Agree with csherry – dishonest is the term that best describes your approach here, not simply greed. As an experienced mileage runner, you know better. No sympathy here.

  5. 98103

    March 20, 2019 at 8:30 am

    Sorry. Can’t muster any sympathy.

  6. crescent2

    March 20, 2019 at 9:27 am

    “”Honesty is the best policy.”

    I have to agree with csherry.

    At what point did the notion of right and wrong vanish from our business dealings?
    We’ve all done wrong, dishonest things to some degree, but not correcting a mistake that gives one something he or she is not entitled to is the same as stealing. That it is from a large corporation doesn’t really change anything.

    This is not to say that legitimately using rules to one’s advantage is in any way wrong, but that’s not what happened here. This was keeping quiet about a known mistake and it was wrong to do so no matter how it’s spun.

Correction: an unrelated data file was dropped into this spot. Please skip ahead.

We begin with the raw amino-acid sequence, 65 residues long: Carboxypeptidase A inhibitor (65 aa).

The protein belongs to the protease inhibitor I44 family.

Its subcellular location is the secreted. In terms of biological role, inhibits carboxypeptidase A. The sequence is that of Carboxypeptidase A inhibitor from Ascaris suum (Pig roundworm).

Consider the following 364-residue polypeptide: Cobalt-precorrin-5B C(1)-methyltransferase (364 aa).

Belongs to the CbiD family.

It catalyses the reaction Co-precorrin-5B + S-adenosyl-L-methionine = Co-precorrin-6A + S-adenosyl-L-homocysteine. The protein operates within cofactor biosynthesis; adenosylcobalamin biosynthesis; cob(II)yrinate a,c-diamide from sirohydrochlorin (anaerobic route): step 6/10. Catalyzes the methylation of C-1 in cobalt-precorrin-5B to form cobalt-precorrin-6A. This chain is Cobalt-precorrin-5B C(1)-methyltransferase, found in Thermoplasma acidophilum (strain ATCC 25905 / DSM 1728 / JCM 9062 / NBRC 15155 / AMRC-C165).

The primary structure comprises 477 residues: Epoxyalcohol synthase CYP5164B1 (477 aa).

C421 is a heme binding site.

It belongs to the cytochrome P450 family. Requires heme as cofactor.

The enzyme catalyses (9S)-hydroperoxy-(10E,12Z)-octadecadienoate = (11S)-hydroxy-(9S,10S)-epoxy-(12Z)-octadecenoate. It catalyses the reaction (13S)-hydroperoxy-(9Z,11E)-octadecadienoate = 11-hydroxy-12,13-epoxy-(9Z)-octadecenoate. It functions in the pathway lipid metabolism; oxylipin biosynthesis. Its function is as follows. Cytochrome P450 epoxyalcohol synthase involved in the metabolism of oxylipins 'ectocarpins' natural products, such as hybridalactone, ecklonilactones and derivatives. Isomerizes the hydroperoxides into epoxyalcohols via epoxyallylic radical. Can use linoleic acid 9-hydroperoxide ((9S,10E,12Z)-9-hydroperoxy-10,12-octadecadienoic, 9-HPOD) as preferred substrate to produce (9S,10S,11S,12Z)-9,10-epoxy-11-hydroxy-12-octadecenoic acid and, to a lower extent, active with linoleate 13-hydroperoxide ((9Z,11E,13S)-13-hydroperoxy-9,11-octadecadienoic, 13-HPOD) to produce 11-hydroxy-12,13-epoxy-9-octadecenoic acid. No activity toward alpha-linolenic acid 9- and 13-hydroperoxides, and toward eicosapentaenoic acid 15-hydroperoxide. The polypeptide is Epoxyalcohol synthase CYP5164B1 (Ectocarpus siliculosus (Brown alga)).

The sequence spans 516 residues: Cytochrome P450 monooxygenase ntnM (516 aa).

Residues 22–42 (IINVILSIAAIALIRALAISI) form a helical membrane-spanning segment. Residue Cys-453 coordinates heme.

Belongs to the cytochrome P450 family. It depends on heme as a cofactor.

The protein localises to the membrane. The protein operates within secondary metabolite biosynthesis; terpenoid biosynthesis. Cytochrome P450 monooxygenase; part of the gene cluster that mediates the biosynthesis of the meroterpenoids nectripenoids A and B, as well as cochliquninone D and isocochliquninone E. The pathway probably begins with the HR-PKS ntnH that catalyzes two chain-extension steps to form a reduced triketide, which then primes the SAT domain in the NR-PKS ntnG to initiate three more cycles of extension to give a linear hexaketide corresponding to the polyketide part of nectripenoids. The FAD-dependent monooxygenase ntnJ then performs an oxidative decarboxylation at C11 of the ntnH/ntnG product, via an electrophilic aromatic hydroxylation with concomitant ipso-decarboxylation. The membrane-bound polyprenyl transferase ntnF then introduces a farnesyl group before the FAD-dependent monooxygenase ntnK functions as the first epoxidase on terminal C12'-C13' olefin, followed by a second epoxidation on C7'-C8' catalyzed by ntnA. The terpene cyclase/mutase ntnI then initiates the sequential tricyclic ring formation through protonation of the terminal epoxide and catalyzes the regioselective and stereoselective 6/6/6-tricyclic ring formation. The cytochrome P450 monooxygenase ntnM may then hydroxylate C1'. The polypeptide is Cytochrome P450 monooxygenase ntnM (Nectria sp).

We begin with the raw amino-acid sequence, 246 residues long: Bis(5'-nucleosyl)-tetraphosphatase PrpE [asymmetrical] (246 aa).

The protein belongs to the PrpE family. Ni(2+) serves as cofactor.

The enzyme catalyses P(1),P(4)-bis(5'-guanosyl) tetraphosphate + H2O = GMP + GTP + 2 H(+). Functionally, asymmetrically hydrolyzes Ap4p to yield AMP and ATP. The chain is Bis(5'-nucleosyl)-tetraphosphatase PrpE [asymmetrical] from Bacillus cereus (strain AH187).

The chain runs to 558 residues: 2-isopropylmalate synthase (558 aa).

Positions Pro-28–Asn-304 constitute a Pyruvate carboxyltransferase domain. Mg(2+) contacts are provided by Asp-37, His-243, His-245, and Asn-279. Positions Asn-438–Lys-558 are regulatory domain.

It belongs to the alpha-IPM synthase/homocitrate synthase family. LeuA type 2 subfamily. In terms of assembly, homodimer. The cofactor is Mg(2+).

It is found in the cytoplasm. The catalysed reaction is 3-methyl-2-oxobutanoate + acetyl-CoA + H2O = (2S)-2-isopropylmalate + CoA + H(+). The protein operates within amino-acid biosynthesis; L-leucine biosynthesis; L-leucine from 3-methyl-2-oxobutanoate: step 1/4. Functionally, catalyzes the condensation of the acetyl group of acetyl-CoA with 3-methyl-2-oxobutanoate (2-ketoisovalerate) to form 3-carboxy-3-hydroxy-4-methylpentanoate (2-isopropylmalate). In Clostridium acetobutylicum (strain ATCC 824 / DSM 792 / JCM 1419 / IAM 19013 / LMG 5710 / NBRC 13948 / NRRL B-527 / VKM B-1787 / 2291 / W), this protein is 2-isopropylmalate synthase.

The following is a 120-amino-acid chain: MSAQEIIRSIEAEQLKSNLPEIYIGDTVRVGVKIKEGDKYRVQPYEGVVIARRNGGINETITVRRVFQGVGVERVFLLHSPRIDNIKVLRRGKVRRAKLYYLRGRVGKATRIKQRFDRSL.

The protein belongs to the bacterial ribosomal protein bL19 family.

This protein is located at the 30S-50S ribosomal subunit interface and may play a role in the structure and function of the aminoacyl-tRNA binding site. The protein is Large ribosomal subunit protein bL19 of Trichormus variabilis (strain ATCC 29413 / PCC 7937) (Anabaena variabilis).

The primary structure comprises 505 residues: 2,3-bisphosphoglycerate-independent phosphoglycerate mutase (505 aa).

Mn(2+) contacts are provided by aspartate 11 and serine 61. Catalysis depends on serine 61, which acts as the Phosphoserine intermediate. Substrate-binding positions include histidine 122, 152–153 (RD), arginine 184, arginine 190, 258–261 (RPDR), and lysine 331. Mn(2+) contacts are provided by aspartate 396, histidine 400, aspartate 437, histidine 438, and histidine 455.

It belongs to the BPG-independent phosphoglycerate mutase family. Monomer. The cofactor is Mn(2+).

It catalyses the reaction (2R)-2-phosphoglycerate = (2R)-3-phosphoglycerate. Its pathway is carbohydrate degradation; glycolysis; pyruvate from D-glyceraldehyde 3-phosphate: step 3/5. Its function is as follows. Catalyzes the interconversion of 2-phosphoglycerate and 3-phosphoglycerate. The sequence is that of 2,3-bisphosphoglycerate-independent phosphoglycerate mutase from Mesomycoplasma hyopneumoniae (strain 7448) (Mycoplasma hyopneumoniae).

7. Jackie_414

    March 20, 2019 at 9:46 am

    “Juvenile” would be another term to use in this case.

  8. misdirected baggage

    March 20, 2019 at 10:23 am

    Didn’t know BA flew to HNL.

  9. seattlebruce

    March 20, 2019 at 1:08 pm

    You were not dishonest. If a cashier gives you too much change (and you realize it), it’s dishonest to not return it. But if an airline gives you miles you don’t deserve, and you didn’t ask for them, and it’s under a million miles, I feel you are under no moral obligation to contact them. They’re difficult enough to deal with when you really need to.

  10. generaltao

    March 20, 2019 at 7:49 pm

    Umm no it is dishonest. I’m not exactly sure how airlines compensate each other for this points recognition thing but someone was going to get ripped off.

  11. calwatch

    March 20, 2019 at 8:11 pm

    I agree with seattlebruce, but it goes both ways. I am not going to write a blog post on this if the miles end up getting deducted, since I take advantage of them elsewhere. But if you valued Alaska so much and knew that an audit was a risk, then you should have let them know. Ultimately the flight was credited properly, it just didn’t go the way you hoped.

  12. Shareholder

    March 21, 2019 at 4:28 am